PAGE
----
Aug 19   Jurassic Walk and Talk Join a BLM paleontologist for a free walk with dinosaurs at the Copper Ridge Dinosaur Trackway at 9 am.  After daytime adventuring, bring the kids by the Moab Information Center at 6 pm for “Fun with Fossils”—a free hands-on learning activity led by a paleontologist.  For directions and additional information, see ad in Moab Happenings or call the BLM at (435) 259-2100.

Aug 20   Jurassic Walk and Talk Join a BLM paleontologist for a free walk with dinosaurs at the Mill Canyon Tracksite at 9 am.  After daytime adventuring, come by the Moab Information Center at 6 pm for “Bones, Stones, and Fossil Zones”—a free paleontology talk about the Moab area’s dinosaurs.  For directions and additional information, see ad in Moab Happenings or call the BLM at (435) 259-2100.

Aug 21   Jurassic Walk and Talk Join a BLM paleontologist for a free walk with dinosaurs at the Mill Canyon Bone Trail at 9 am.  After daytime adventuring, come by the Moab Information Center at 6 pm for “Dino Tracks and Facts”—a free paleontology talk about dinosaur tracks found in the Moab area.  For directions and additional information, see ad in Moab Happenings or call the BLM at (435) 259-2100.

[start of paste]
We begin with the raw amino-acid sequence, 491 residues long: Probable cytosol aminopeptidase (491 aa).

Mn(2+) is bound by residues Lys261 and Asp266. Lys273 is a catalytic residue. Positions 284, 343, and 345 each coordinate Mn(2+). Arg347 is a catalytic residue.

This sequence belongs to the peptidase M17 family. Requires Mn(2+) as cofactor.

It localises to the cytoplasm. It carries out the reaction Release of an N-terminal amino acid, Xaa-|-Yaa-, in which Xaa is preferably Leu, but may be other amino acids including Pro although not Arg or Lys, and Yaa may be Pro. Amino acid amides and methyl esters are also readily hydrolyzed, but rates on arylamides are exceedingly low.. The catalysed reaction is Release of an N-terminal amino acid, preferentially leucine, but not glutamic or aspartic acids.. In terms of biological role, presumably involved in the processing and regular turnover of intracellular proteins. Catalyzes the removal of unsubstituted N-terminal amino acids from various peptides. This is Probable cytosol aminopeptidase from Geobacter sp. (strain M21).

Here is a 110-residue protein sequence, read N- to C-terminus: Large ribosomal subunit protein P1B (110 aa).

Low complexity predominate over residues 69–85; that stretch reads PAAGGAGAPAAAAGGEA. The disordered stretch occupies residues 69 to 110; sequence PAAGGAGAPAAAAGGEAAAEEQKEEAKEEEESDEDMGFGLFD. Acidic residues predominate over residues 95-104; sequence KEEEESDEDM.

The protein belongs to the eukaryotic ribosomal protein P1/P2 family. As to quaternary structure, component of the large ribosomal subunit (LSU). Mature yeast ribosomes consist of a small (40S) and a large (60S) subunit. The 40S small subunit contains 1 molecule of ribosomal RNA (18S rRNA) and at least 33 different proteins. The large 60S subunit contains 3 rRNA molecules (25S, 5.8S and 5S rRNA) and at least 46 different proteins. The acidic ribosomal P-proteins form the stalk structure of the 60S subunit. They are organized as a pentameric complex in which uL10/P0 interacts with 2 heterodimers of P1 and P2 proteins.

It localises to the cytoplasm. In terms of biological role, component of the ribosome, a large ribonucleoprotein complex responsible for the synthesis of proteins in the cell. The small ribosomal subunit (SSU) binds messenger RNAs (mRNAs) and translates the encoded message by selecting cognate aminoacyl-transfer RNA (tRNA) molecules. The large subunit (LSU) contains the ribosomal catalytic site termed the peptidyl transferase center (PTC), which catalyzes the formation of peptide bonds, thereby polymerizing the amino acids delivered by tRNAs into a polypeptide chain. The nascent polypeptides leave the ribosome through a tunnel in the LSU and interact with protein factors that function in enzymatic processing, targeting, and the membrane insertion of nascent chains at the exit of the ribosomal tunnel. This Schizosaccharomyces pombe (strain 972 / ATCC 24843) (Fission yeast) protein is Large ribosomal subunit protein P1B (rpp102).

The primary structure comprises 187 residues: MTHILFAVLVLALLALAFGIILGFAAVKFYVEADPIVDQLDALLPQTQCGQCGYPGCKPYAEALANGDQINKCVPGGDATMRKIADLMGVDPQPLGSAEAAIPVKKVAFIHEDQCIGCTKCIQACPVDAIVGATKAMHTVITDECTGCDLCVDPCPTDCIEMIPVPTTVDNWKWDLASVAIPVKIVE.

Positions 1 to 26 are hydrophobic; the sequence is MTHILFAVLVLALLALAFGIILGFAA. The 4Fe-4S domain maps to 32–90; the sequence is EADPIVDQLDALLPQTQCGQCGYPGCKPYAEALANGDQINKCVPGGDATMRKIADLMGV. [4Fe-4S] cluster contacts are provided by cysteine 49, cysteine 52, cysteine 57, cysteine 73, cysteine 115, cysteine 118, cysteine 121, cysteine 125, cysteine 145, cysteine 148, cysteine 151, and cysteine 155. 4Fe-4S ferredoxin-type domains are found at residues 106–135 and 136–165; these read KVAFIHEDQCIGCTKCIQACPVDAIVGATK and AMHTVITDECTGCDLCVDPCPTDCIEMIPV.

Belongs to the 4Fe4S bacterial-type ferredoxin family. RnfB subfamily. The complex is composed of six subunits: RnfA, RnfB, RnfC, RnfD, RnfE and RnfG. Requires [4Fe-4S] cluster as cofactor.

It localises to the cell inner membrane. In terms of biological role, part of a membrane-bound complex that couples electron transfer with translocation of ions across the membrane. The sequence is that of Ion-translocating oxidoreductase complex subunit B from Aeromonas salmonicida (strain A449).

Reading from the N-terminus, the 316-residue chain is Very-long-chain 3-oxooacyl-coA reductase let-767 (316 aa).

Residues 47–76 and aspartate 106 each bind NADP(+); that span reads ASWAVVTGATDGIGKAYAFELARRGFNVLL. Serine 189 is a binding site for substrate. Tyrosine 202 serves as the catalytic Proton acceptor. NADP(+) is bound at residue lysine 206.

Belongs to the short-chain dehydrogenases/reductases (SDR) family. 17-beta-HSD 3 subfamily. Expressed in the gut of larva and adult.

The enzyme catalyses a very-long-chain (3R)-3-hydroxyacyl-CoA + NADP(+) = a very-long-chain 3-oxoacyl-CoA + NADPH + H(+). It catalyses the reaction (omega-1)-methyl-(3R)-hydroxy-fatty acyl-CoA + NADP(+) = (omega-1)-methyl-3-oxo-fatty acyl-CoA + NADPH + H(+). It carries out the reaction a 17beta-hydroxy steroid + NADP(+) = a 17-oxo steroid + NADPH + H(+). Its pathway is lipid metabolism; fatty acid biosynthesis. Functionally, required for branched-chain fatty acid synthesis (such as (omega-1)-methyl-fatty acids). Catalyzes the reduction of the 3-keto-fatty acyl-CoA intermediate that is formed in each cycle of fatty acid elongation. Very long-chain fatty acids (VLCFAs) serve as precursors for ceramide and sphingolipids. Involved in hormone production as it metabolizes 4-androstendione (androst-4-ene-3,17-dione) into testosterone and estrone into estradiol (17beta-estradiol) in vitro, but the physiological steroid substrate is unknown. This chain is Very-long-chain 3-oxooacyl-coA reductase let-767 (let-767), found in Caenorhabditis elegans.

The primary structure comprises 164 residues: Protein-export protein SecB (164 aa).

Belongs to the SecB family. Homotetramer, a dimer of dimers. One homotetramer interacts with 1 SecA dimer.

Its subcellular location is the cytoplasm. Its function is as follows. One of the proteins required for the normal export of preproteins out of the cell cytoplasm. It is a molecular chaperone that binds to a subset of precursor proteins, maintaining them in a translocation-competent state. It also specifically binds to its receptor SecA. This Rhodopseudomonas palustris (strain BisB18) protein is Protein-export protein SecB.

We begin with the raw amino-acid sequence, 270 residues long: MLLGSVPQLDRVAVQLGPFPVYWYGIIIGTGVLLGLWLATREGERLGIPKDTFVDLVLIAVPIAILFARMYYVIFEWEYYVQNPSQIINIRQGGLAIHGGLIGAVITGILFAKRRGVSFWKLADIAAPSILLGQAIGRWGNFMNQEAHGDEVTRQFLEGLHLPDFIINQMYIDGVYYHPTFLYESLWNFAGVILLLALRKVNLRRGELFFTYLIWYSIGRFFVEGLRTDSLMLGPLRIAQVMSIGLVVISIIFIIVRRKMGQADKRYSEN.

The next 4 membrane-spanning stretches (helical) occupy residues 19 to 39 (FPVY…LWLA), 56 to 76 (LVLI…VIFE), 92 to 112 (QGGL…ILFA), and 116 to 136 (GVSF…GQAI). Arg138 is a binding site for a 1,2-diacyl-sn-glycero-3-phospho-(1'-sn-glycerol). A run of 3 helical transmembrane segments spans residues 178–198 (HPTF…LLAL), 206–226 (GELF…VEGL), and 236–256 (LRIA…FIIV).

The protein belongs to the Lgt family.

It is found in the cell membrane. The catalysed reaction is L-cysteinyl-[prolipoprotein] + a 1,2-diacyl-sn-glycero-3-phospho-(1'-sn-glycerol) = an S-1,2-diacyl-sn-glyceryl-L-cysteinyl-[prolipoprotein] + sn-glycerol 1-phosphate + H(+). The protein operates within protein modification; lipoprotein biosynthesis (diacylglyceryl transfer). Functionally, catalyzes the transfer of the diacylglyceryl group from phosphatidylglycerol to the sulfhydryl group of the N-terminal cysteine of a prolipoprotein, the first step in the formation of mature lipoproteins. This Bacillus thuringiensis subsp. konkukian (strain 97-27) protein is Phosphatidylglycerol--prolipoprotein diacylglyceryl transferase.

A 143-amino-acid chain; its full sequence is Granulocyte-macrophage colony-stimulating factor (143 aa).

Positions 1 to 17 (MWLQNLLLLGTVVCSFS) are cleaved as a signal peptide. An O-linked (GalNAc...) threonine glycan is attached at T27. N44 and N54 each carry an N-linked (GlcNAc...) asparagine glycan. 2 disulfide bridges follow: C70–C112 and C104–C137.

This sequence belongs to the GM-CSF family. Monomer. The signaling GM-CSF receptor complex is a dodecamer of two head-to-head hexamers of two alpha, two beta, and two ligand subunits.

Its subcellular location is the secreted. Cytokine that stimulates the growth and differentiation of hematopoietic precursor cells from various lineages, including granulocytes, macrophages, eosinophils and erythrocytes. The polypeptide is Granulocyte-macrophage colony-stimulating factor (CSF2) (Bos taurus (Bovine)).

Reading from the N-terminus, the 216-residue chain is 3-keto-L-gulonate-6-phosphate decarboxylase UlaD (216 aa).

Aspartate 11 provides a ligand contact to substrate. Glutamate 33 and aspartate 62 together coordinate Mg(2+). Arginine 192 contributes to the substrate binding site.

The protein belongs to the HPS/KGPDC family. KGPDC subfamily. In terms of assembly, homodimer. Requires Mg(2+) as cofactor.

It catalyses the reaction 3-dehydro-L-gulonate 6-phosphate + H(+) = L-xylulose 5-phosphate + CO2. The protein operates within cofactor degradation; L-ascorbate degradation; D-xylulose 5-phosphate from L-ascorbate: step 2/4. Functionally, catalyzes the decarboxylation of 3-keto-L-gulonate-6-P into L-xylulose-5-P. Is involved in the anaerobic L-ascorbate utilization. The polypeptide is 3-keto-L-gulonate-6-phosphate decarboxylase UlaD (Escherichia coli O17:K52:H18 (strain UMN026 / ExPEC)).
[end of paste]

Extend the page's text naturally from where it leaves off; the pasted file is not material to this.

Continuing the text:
Aug 26   Jurassic Walk and Talk Join a BLM paleontologist for a free walk with dinosaurs at the Poison Spider Dinosaur Trackway at 9 am.  After daytime adventuring, bring the kids by the Moab Information Center at 6 pm for “Fun with Fossils”—a free hands-on learning activity led by a paleontologist.  For directions and additional information, see ad in Moab Happenings or call the BLM at (435) 259-2100.

Aug 27   Jurassic Walk and Talk Join a BLM paleontologist for a free walk with dinosaurs at the Dinosaur Stomping Ground at 9 am.  After daytime adventuring, come by the Moab Information Center at 6 pm for “Bones, Stones, and Fossil Zones”—a free paleontology talk about the Moab area’s dinosaurs.  For directions and additional information, see ad in Moab Happenings or call the BLM at (435) 259-2100.